Why say the creed?

Apprehension of the reality of the Divine can come through various channels and practices offered by the great religious traditions of the world. In traditional Christian churches one way is liturgical worship, which includes a congregational recitation of either the Apostles’ or Nicene Creed, beginning with the words “I believe in …”.

The Latin original creed began with the Latin word “credo”, translated into English as “I believe”. Etymology indicates that those who used the word in the days of the Roman Empire and early Christendom did not do so in the objective intellectual sense. The origin of “credo” was a combination of two ancient words for “give” and “heart”. “Credo” thus meant “I give my heart to”. The heart was - and even today still is in many linguistic contexts - the core of one’s being. In this sense, to say “Credo in unum Deum ...” is a passionate utterance about your identity in relation to the Other, about who you are “in your heart” and how you intend to live.

We should say the Creed as metaphor: a doorway or lens which can lead us to a worldview embracing more than is encompassed by space and time. The Creed can then be what Celtic Christians called a “thin place”: a context in which material reality is so frail that non-material reality - the Divine - breaks through to us.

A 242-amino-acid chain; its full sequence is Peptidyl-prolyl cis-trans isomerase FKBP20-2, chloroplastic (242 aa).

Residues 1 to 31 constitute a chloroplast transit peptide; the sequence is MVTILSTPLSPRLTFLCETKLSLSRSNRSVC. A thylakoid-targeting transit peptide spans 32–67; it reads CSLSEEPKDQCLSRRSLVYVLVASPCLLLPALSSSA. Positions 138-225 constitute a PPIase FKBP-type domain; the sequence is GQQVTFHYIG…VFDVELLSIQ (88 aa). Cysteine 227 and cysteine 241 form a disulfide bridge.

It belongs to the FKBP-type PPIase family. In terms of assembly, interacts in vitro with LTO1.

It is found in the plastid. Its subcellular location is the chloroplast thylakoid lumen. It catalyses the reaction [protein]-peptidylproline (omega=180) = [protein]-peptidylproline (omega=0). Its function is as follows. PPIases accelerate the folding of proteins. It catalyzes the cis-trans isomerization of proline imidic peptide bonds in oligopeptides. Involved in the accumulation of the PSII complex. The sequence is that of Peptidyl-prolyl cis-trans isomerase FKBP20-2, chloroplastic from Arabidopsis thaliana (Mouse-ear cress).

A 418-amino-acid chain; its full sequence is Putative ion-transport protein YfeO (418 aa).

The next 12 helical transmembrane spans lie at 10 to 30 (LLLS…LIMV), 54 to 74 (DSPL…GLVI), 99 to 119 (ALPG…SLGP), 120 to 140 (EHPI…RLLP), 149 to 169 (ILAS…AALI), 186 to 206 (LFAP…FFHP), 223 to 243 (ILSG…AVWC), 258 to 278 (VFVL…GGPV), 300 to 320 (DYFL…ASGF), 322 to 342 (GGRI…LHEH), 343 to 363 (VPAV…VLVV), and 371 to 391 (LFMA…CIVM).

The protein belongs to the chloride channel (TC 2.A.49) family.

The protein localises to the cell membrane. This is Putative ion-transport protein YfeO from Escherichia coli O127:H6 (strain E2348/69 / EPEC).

The Celts were panentheists (not “pantheists”). They perceived God as both transcendental and immanent - not only more than us, but also utterly with us. They spoke of many other “thin places”, such as certain forest glades, streams, and mountains. But they can also be non-geographical contexts like singing a special song, the birth of a child, or a particular graveyard. Many Christians today are re-discovering the panentheistic worldview. Recognition of the value of “thin places” in spiritual life, along with much less acceptance of dogma and literal truth of scriptures, is making a considerable impact on the practices of many modern churches. This direction could lead to what Tacey calls the “re-enchantment” that so many Australians hunger for.

As Marcus Borg explains, thin places like congregational recitation of the Creed can be where we know profoundly, like the Celts, that God dwells in us and we in God.

“These words that we know by heart can become a thin place as we join ourselves in the sound of the community saying these words together. As we do so, we also join ourselves with a community that transcends time, all of those centuries of Christians who have heard and said these words. We become part of the communion of saints, together in a thin place.” [Borg, p.159, see below.]

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About the Author

Stephen Crabbe is a teacher, writer, musician and practising member of the Anglican Church. He has had many years of active involvement in community and political issues.